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I'm trying to create encapsulated objects that can be inherited and that possess some public properties. Here's some code:

var MyObject = (function()
{
    function myObject()
    {
        //Public variables
        this.publicVar1 = 'hello';
        this.publicVar2 = 'world';
    }

    function foo()
    {
        console.log(this.publicVar1 + ' ' + this.publicVar2);
    }

    function bar()
    {
        foo();
    }

    //Public API
    myObject.prototype = {
        constructor: myObject,
        foo: foo,
        bar: bar
    }

    return myObject;

})();

var mo = new MyObject();
mo.foo(); //hello world
mo.bar(); //undefined undefined

My question why exactly does mo.bar() log 'undefined undefined' and how can I fix this issue?

I'm trying to keep publicVar1 and publicVar2 in scope internally to the MyObject module but also make them publicly accessible and inherited by any other objects that extend the myObject prototype.

Thanks.

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1 Answer 1

up vote 0 down vote accepted

When bar calls foo() it is calling a function that is not a member of any object and the "this" keyword inside that function is referring to the window object.

This would work:

function bar()
{
    this.foo();
}

EDIT

Your code could be quite easy to misunderstand for someone trying to understand scope. Keep in mind that when you are calling mo.foo() and mo.bar() and this.foo() (inside the bar function) you are referring to the properties you have declared on the prototype, NOT the names of the functions you have declared inside your module. It's just a coincidence that they happen to be the same name.

The below code would illustrate it a little better:

var MyObject = (function()
{
    function myObject()
    {
        //Public variables
        this.publicVar1 = 'hello';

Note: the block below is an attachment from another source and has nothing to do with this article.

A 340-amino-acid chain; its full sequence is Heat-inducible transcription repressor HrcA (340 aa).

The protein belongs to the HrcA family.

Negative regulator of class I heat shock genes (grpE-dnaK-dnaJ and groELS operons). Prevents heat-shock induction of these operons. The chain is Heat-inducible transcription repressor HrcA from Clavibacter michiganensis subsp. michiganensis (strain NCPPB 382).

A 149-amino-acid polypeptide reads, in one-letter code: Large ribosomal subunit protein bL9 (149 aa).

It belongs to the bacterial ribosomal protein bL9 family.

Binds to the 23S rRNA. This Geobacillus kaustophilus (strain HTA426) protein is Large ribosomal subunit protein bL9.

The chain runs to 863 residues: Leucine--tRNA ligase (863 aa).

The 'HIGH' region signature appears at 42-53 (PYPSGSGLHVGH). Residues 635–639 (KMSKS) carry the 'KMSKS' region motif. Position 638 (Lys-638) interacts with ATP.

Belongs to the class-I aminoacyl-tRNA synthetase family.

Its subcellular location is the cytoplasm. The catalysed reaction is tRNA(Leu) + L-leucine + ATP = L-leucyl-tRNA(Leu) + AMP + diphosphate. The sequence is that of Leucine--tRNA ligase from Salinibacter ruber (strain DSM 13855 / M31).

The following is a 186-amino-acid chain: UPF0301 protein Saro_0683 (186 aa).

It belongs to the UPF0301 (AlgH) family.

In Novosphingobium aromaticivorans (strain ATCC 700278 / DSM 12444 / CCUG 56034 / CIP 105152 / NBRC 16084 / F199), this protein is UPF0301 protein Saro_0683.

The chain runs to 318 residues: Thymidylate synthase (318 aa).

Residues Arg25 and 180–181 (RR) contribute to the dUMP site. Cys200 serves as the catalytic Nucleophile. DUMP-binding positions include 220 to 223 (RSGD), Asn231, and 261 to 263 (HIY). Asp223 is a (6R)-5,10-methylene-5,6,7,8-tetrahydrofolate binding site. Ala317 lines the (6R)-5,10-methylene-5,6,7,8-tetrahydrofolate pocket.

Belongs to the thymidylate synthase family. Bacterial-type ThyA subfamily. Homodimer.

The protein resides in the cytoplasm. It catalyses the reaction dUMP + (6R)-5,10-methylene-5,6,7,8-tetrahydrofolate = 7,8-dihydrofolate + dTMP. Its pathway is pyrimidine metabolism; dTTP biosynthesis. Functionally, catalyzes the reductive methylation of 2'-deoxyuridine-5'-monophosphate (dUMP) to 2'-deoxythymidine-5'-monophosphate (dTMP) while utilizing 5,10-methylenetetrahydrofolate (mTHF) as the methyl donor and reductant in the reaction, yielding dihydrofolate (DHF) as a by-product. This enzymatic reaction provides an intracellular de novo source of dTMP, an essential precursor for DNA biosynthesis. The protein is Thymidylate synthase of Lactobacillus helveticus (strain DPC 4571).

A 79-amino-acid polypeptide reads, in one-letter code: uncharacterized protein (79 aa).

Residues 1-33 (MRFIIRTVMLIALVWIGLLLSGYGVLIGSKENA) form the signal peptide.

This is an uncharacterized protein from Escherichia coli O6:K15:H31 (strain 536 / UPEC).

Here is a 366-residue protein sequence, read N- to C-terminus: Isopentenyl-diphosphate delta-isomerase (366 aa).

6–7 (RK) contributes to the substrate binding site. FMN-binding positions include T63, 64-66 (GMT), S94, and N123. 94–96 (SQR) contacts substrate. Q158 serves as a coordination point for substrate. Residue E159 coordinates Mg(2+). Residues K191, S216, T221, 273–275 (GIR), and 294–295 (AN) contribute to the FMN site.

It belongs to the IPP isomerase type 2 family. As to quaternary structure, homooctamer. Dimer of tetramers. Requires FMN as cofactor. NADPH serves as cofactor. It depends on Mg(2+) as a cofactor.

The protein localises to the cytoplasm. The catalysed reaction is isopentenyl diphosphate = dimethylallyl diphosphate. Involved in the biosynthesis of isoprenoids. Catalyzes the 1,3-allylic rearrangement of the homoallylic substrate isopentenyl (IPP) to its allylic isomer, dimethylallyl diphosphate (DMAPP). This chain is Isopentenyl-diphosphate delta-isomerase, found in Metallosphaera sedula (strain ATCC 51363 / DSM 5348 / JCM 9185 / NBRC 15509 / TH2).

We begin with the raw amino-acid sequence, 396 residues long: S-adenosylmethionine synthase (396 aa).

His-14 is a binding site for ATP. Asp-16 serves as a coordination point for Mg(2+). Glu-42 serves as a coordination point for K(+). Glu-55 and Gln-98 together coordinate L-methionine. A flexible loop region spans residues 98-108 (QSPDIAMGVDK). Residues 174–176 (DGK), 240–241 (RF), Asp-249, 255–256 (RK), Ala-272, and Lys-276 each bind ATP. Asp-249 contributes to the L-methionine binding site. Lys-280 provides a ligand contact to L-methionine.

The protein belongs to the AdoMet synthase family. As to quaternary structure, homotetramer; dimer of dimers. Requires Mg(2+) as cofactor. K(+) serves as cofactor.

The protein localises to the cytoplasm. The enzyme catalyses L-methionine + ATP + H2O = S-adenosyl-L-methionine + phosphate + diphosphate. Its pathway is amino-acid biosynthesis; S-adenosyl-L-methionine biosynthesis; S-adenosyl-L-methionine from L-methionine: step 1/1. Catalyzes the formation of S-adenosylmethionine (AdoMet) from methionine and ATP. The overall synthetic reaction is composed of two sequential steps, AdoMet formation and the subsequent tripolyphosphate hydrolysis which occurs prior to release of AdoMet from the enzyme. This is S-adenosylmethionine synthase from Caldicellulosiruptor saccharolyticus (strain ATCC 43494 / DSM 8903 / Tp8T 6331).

this.publicVar2 = 'world';
    }

    function moduleFooFunction()
    {
        console.log(this.publicVar1 + ' ' + this.publicVar2);
    }

    function moduleBarFunction()
    {
        this.foo();
    }

    //Public API
    myObject.prototype = {
        constructor: myObject,
        foo: moduleFooFunction,
        bar: moduleBarFunction
    }

    return myObject;

})();

var mo = new MyObject();
mo.foo(); //hello world
mo.bar(); //undefined undefined
share|improve this answer
    
This definitely solved the problem, thanks. I'm still unclear as to why. Can you elaborate at all? When I call this.foo() I'm calling a function on the prototype and because publicVar1 and publicVar2 are members of that prototype's object, they are in the correct scope? Thanks again. –  adampetrie Jun 14 '13 at 0:56
    
@adampetrie the prototype is inherited by every instance and treated as if it was part of the instance (except it gets shadowed rather than overwritten if you set things on the instance). mo.foo() is doing "does mo have a foo? no. does mo.prototype have a foo? yes. Invoke foo of mo.prototype in context mo." Therefore, during this invocation, inside foo the this means mo, so doing this.bar() is like doing mo.bar(). –  Paul S. Jun 14 '13 at 1:15

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